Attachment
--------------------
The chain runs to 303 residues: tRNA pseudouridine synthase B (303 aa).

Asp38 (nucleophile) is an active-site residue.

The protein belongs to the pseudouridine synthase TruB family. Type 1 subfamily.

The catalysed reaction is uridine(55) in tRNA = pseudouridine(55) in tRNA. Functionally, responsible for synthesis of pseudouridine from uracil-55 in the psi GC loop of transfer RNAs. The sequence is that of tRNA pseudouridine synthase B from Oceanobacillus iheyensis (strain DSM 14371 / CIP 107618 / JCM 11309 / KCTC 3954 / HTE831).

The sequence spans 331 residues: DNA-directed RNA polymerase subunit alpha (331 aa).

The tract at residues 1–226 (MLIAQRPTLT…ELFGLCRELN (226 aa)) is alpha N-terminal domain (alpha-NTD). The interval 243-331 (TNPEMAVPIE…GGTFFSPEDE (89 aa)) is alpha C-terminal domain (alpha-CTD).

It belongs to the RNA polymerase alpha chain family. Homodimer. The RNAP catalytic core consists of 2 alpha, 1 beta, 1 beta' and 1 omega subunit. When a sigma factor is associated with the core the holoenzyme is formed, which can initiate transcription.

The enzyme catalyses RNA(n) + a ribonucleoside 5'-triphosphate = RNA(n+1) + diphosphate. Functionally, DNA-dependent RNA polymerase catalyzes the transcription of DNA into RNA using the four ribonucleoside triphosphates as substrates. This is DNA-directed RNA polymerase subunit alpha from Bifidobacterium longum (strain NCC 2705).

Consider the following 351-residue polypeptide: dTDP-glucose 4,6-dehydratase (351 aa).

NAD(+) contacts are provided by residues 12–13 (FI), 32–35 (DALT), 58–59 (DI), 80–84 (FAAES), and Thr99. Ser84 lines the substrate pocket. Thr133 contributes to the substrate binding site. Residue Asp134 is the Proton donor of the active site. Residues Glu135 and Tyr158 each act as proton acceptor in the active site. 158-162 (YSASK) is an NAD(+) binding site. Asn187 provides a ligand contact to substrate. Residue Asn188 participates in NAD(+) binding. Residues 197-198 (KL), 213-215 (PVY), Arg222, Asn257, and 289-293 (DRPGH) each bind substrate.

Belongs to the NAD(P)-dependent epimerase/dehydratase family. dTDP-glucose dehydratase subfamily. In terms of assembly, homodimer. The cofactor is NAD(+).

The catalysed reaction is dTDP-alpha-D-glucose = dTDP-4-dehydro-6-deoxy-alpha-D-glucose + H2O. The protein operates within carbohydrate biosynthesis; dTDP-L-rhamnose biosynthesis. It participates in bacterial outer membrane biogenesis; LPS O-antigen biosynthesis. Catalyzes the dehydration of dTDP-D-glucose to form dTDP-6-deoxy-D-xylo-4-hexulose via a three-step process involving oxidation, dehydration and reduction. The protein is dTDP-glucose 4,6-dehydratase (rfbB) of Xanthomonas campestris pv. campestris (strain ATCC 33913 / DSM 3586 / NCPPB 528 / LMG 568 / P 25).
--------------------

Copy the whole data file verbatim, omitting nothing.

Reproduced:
The chain runs to 303 residues: tRNA pseudouridine synthase B (303 aa).

Asp38 (nucleophile) is an active-site residue.

The protein belongs to the pseudouridine synthase TruB family. Type 1 subfamily.

The catalysed reaction is uridine(55) in tRNA = pseudouridine(55) in tRNA. Functionally, responsible for synthesis of pseudouridine from uracil-55 in the psi GC loop of transfer RNAs. The sequence is that of tRNA pseudouridine synthase B from Oceanobacillus iheyensis (strain DSM 14371 / CIP 107618 / JCM 11309 / KCTC 3954 / HTE831).

The sequence spans 331 residues: DNA-directed RNA polymerase subunit alpha (331 aa).

The tract at residues 1–226 (MLIAQRPTLT…ELFGLCRELN (226 aa)) is alpha N-terminal domain (alpha-NTD). The interval 243-331 (TNPEMAVPIE…GGTFFSPEDE (89 aa)) is alpha C-terminal domain (alpha-CTD).

It belongs to the RNA polymerase alpha chain family. Homodimer. The RNAP catalytic core consists of 2 alpha, 1 beta, 1 beta' and 1 omega subunit. When a sigma factor is associated with the core the holoenzyme is formed, which can initiate transcription.

The enzyme catalyses RNA(n) + a ribonucleoside 5'-triphosphate = RNA(n+1) + diphosphate. Functionally, DNA-dependent RNA polymerase catalyzes the transcription of DNA into RNA using the four ribonucleoside triphosphates as substrates. This is DNA-directed RNA polymerase subunit alpha from Bifidobacterium longum (strain NCC 2705).

Consider the following 351-residue polypeptide: dTDP-glucose 4,6-dehydratase (351 aa).

NAD(+) contacts are provided by residues 12–13 (FI), 32–35 (DALT), 58–59 (DI), 80–84 (FAAES), and Thr99. Ser84 lines the substrate pocket. Thr133 contributes to the substrate binding site. Residue Asp134 is the Proton donor of the active site. Residues Glu135 and Tyr158 each act as proton acceptor in the active site. 158-162 (YSASK) is an NAD(+) binding site. Asn187 provides a ligand contact to substrate. Residue Asn188 participates in NAD(+) binding. Residues 197-198 (KL), 213-215 (PVY), Arg222, Asn257, and 289-293 (DRPGH) each bind substrate.

Belongs to the NAD(P)-dependent epimerase/dehydratase family. dTDP-glucose dehydratase subfamily. In terms of assembly, homodimer. The cofactor is NAD(+).

The catalysed reaction is dTDP-alpha-D-glucose = dTDP-4-dehydro-6-deoxy-alpha-D-glucose + H2O. The protein operates within carbohydrate biosynthesis; dTDP-L-rhamnose biosynthesis. It participates in bacterial outer membrane biogenesis; LPS O-antigen biosynthesis. Catalyzes the dehydration of dTDP-D-glucose to form dTDP-6-deoxy-D-xylo-4-hexulose via a three-step process involving oxidation, dehydration and reduction. The protein is dTDP-glucose 4,6-dehydratase (rfbB) of Xanthomonas campestris pv. campestris (strain ATCC 33913 / DSM 3586 / NCPPB 528 / LMG 568 / P 25).